Who we are

Established in 2009 by a group of young Latvian professionals working in London, aim of Giving for Latvia is to provide aid to the children and parents in Latvia who have suffered from emotional and physical abuse, and to those disadvantaged by age, disability, financial problems or other hardships.

To achieve this goal, Giving for Latvia volunteers coordinate various activities in UK:
– Organisation of Charity Balls and Charity Auctions,
– Collection of donated children’s clothes and toys,
– Distance volunteers translators assist the crisis centres with English language applications for funding, for example EU funding,
– Coordination of exchange trips for educational specialist staff,
– Advice to donors who have particular preferences about their respective donations.

From the very inset of our charity the founders committed not to spend a penny on the administrative costs. All activities are arranged by unpaid volunteers and patrons. It means 100% of any donations get directed to the beneficiaries. 

 

Most of our focus in the past years has been on supporting children from Latvian children’s and women crisis centres. There are about a dozen of such institutions in Latvia, providing temporary shelter to children who have suffered from emotional and physical abuse in their families. We have tried to improve the environment in which children recover from their traumas and to address the most pressing needs of the crisis centres.

Some of the items on the wish lists received from the crisis centres are truly shocking:
–         Anatomical interview dolls (so that toddlers, who cannot describe in words the abuse that they have lived through, can play-role it instead)
–         LSD cameras (so bruises and black and blue marks can be recorded and criminal cases initiated against the abusers)
–         Underwear, shoes, winter clothes
–         Baby bottles and steam sterilisers

We have tried to bring the joy of childhood back to the children dwelling in crisis centres and have bought various pieces of equipment:
–         sports equipment,
–         indoors balls pools with slides,
–         portable CD players,
–         wooden educational toys,
–         children’s books.

 

We provide support to Latvia from one more angle. The purchases made by the charity for the benefit of crisis centres are sourced from manufacturers and producers in Latvia, to the extent possible.

 

Since it is the charity that deals directly with the producers/retailers on behalf of several crisis centres, the set up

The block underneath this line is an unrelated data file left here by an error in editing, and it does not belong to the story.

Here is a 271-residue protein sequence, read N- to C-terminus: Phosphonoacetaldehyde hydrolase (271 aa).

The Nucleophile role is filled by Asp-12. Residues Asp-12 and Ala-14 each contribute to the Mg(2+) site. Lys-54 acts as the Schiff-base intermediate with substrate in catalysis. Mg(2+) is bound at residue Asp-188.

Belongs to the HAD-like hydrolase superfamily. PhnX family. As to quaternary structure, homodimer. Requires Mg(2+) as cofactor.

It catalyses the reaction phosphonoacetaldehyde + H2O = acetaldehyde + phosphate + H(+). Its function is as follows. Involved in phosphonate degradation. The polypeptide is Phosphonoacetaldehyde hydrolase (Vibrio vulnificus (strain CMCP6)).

– allows us to negotiate bulk discounts and therefore provide additional support to the centres at no extra cost
– allows to control the use of donations (we never transfer money to crisis centres).

 

During 2013 we prioritised registration of Giving for Latvia as an official not for profit in UKWe passed small charity constitution, opened a Community account with HSBC, received reference number (EW07948) from HMRC. Our new status will allow us and our donors to benefit from the U.K. GiftAid scheme for every £1 that a donor donates, our charity will receive a tax rebate from the HM Revenue & Customs.

 

During 2014 we have initiated a new volunteering scheme – distance volunteers translators, that assist the crisis centres with their English language applications for EU and other funding, such as for equipment/furniture/etc.

 

During 2015 we officially registered as a UK charity with Charity Commission (Charity no. 1161932).
Pioneer fundraiser helped to expand our support in Latvia to include disabled children support centres.

 

During 2016 Ambassador of Latvia to UK Andris Teikmanis was fundraising for GfL during 2016 London Marathon
While our volunteers had been consulted by UK charity sector experts in the past, for the first time GfL received donation in kind from another UK charity – 400kgs / 750 children’s winter coats surplus was received in December 2016 from Hands on London

 

We look forward to continuous support of our donors and volunteers (including distance volunteers translators), so together we can make difference to the lives of the least protected members of the Latvian society.